Wood performance

Wood is a natural insulator

Wood has a lower thermal conductivity compared to concrete, steel-frame and masonry construction and is ideally suited to energy-efficient design. As a natural insulator, it provides some of the world’s coldest climates with warm and comfortable dwellings.

At home with the thermal benefits of wood

Wood is used in the vast majority of single-family homes and multi-family projects up to six storeys in Canada and for good reason—it’s adaptable to virtually any climate, can be tailored to handle wind and snow loads and is a natural insulator reducing heating and cooling costs. Softwood has about 10 times the thermal insulating ability of concrete and masonry, and 400 times that of solid steel. Unlike concrete and steel, wood’s natural insulating qualities mean it does not need a thermal break between the structural and exterior envelope. 

New energy codes and standards mean wood construction is getting even more energy efficient. Wood and light-frame construction’s versatility offers more insulation options not readily available for other construction types. This includes deeper wall cavities, increased thermal mass, wood-fibre panels and installation outside the framing spaces.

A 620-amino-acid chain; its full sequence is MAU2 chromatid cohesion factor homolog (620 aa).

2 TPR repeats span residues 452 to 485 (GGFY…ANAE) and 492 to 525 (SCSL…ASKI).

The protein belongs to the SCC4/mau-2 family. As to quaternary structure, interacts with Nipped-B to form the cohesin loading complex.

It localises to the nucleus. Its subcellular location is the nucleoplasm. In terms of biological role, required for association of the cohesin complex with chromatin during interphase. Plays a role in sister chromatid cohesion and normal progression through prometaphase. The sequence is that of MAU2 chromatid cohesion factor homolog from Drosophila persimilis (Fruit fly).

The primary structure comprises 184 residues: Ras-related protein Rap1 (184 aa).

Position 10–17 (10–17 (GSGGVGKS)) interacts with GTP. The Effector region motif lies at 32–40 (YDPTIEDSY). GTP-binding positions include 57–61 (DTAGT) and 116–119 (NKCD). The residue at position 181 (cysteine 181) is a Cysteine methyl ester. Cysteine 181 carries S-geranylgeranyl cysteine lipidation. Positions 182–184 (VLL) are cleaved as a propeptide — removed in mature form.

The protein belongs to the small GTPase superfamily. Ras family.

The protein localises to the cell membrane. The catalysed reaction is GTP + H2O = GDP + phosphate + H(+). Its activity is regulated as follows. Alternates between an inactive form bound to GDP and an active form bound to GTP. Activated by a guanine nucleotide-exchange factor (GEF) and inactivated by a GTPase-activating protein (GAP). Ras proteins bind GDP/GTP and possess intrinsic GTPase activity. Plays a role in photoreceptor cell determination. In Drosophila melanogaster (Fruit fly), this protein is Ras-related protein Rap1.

Vancouver Island Mountain Centre | Photo credit: Bob Matheson, courtesy of HDR

Façade of post-and-beam recreational facility built into the slope of Mount Washington against a backdrop of a snowy mountain and trees.

Wood’s prefabricated, Passive House advantage

Prefabrication of wood buildings in factory settings can further improve thermal performance by delivering a precise fit that is tested and airtightWith these new approaches, wood buildings are meeting and exceeding the requirements of new energy and voluntary programs, such as Passive House.  

Passive House (Passivhaus) is considered to be the most rigorous voluntary energy-based standard in the design and construction industry today. It is a holistic approach to energy efficiency that considers all aspects of a structure. This includes data on local weather and solar orientation along with designfoundation, framing, and insulation systems to reduce or even eliminate thermal bridging. This means using building materials that have low thermal conductivities.  

By nature, wood is ideal for this, made up of thousands of open cells that make it difficult to conduct heat. Furthermore, highly energy efficient, airtight buildings can be achieved using prefabricated timber building systems cut and assembled with precision within a controlled environment. Unnecessary framing is eliminated and replaced with insulation to optimize energy performance. Dense recycled wood fibre panels can replace conventional insulation while providing sound reduction while boosting thermal mass. 

BC Passive House Factory | Photo credit: Ema Peter Photography

Exterior afternoon view of completed BC Passive House Factory, a low rise passive house structure built with light frame and mass timber components, showing wrap around exterior wood slats, wooden walkway, and decorative wooden fencing

British Columbia aims for all new buildings to be net-zero energy ready by 2032